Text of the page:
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How to Enhance Mobile Marketing With Personalization

by Kane Russell  |  
November 5, 2013

In this article, you'll learn...

  • Tactics for enhancing a mobile marketing strategy with personalization
  • Specific examples demonstrating ways to make mobile experiences more personal

Everyone today understands mobile marketing's potential to produce business success. Mobile drives 20% of all e-commerce sales, and sales via mobile are projected to increase from $139 billion in 2012 to more than $400 billion in 2015.

One vital step toward capturing this potential is personalizing the mobile experience for customers. Mobile is personal, with every device feature, sound, and function customizable. Any marketer will acknowledge the demise of "spray and pray," replaced by data-focused segmentation and targeting. However, though 43% of companies deliver a personalized experience on desktop computers, only 13% do on mobile.

Fortunately, there are a few easy-to-implement tactics to personalize mobile for customers. Understanding each will help businesses monetize mobile more effectively.

1. Drive opt-ins

Perhaps this is obvious, but getting an opt-in opens up infinite possibilities for personalization. Be bold when encouraging customers to sign in on the mobile Web, submit their phone number to receive mobile alerts, or authorize push notifications when downloading apps. Consider Stuart Weitzman's homepage:

Whereas the page's top offers New Arrivals and Trends, a quick scroll reveals a gateway asking visitors to put on a nametag before entering. Moreover, on the desktop Web, Stuart Weitzman uses website-takeover popups for returning visitors, urging them to submit their email and/or mobile number to receive an optimal brand experience.

These practices demonstrate how companies can encourage consumer opt-ins without simultaneously alienating new visitors still in exploration mode. Overall, do not passively expect subscriptions to roll in. Think of mobile as if it were a real-life relationship. Be casual up front, but eventually you need to "have the talk" and actively drive signups.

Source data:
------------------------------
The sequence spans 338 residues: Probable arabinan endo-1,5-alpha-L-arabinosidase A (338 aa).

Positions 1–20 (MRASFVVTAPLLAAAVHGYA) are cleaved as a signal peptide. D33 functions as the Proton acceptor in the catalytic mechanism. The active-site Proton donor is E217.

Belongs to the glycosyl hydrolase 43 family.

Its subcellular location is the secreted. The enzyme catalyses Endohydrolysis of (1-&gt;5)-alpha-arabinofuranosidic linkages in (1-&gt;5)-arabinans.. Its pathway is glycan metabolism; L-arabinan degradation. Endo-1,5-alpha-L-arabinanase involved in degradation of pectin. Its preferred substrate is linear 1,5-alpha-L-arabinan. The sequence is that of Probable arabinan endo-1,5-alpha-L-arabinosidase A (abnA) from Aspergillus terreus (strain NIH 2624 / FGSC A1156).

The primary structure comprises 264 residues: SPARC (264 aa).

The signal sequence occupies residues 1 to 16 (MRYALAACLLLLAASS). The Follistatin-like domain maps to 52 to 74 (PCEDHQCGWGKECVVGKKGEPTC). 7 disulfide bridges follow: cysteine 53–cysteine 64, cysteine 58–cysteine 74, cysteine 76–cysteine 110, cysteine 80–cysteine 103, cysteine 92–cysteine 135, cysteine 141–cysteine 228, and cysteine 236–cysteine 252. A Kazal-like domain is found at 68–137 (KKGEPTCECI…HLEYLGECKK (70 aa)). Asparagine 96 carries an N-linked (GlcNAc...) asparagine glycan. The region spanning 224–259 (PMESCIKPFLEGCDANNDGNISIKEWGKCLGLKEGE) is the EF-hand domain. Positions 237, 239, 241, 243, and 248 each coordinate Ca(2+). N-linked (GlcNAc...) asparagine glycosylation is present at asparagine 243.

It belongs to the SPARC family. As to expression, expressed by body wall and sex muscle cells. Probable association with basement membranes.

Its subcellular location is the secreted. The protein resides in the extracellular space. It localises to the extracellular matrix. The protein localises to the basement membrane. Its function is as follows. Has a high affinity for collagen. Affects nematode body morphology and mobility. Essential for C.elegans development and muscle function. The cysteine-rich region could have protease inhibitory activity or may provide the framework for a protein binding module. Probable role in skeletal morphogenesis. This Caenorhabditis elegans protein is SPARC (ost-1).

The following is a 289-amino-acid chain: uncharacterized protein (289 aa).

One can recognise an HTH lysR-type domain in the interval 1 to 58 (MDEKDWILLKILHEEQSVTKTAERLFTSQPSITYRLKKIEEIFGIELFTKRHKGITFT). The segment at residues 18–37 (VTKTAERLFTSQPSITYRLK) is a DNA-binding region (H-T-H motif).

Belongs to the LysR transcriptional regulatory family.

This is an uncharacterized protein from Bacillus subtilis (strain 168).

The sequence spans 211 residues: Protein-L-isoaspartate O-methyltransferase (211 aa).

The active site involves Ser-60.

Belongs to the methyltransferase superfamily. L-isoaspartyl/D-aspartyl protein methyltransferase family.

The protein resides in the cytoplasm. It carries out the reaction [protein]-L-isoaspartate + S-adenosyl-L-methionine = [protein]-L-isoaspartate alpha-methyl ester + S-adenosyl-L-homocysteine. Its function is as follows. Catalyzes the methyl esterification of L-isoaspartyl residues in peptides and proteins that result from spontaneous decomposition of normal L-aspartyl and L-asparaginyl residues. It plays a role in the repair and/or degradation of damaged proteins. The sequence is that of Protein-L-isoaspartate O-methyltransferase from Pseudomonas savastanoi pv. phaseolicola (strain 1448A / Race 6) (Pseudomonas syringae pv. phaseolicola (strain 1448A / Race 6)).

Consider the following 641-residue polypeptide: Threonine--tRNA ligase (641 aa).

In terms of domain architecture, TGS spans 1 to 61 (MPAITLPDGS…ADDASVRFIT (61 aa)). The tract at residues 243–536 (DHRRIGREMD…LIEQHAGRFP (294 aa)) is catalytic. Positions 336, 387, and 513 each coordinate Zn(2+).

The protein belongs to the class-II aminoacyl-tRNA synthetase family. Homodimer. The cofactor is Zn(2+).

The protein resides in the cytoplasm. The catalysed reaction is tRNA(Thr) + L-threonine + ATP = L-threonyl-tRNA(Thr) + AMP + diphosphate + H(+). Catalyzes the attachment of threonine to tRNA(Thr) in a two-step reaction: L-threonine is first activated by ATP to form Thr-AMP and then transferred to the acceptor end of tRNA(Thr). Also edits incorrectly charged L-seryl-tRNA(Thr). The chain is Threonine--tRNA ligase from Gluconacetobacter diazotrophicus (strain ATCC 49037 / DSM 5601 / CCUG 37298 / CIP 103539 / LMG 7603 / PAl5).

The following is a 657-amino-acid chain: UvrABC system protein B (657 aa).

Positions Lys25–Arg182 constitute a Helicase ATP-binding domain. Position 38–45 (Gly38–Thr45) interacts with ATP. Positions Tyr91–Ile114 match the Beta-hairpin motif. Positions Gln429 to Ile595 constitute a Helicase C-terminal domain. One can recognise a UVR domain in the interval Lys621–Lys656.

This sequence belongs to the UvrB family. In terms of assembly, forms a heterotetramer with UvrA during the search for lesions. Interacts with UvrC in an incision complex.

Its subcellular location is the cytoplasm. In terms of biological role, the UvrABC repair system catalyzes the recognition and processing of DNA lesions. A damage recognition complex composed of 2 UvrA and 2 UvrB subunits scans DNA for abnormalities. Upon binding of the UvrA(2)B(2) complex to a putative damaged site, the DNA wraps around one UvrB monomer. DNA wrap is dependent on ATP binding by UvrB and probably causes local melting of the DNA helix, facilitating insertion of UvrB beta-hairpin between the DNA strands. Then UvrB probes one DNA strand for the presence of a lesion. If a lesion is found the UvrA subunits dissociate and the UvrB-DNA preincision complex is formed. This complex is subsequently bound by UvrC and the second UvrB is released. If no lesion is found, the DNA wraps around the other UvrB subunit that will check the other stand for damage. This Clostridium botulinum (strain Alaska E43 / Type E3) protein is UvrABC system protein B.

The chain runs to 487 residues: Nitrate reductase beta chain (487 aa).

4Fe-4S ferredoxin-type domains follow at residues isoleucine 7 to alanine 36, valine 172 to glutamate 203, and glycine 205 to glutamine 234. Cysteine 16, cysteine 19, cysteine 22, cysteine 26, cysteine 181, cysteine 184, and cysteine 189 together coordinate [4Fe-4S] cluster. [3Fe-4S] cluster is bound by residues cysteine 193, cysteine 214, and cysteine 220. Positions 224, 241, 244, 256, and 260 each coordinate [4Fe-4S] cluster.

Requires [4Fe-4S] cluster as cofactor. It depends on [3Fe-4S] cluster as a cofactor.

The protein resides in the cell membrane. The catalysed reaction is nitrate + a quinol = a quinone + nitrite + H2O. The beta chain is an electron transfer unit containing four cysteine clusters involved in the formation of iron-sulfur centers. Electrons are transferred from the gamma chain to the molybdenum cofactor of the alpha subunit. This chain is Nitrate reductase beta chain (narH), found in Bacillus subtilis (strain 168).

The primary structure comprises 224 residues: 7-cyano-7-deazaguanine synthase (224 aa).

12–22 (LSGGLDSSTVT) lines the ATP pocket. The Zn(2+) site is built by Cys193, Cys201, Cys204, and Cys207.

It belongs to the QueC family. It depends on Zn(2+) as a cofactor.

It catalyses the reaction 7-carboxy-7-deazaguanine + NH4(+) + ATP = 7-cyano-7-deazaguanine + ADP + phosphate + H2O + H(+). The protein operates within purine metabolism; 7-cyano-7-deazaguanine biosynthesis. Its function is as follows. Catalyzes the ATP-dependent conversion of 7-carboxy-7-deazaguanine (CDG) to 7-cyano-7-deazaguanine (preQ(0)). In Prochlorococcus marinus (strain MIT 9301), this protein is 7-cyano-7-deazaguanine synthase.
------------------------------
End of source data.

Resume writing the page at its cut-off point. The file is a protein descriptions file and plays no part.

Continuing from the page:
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Kane Russell is vice-president of marketing at Waterfall Mobile. Its technology helps companies build mobile marketing campaigns that customers love.

LinkedIn: Kane Russell

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  • by ToddK Tue Nov 5, 2013 via web

    We have done some experiments with the use of personalized QR codes which marry to a personalized mobile website experience. While QR codes may still prove to have a ceiling for adoption, our approach was to build a database of characteristics about those in our (potential) customer list. The QR code is scanned by the target/recipient, the database provides the personalized content, including calling the user by name, and presents information suitable or more appropriate for the user. Refining the experience can occur through questions asked during the encounter with the personalized mobile website.

    Our success with this has prompted the development of platform/foundation for use. More information about this can be found at

  • by Adella @ Wishpond Thu Nov 7, 2013 via web

    Hi Kane. Great article! I would like to highlight “exclusivity” for personalized mobile marketing. As ToddK mentioned about a QR code, it's a great tool to utilize mobile-exclusive deals. For example, Emart’s created a shadow QR code that only became visible when the sun was at the correct angle. This campaign gave access to special offers or coupons. Through this campaign, Emart offered 12,000 coupons, membership increased 58% and sales increased 25% during lunchtime. What are your thoughts on it?

  • by João Soares Tue May 12, 2015 via web

    Nice description on how to adopt personalization on a broader perspective. I would add another use case, since so many mobile apps include some sort of advertising and that sometimes drives users away it is possible to test several ad placement techniques or even turn them on or off for particular user segments. One thing I'm used to see is app publishers turning off ads for people that have not yet reached a particular usage level and turning it on after users are already engaged with the app content.

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